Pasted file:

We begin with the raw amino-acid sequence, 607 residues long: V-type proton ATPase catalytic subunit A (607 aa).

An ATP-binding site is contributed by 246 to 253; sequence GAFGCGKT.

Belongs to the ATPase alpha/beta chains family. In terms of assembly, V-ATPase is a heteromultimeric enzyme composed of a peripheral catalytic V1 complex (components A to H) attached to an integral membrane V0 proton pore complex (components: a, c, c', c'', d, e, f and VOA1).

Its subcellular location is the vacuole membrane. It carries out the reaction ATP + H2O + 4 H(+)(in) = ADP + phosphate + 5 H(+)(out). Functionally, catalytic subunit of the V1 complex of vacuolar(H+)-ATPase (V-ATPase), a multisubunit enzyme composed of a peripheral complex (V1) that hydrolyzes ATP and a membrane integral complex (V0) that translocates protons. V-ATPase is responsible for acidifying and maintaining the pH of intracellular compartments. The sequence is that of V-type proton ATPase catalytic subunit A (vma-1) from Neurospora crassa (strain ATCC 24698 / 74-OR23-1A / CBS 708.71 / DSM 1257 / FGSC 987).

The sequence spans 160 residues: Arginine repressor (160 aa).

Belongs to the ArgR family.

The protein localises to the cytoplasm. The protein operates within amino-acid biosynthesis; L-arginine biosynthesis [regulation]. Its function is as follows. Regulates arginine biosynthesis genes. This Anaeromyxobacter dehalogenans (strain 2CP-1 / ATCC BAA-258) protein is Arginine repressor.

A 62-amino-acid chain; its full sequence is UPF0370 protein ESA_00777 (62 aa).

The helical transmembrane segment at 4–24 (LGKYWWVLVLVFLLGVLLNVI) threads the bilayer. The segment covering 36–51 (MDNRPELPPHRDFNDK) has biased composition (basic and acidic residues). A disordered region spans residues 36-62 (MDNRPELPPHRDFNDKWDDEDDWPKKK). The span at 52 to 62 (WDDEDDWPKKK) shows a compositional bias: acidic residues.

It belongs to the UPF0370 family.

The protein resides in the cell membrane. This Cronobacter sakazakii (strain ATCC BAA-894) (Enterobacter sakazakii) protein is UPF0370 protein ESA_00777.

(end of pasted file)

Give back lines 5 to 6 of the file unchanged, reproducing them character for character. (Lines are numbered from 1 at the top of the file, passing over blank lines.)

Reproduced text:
The sequence spans 160 residues: Arginine repressor (160 aa).

Belongs to the ArgR family.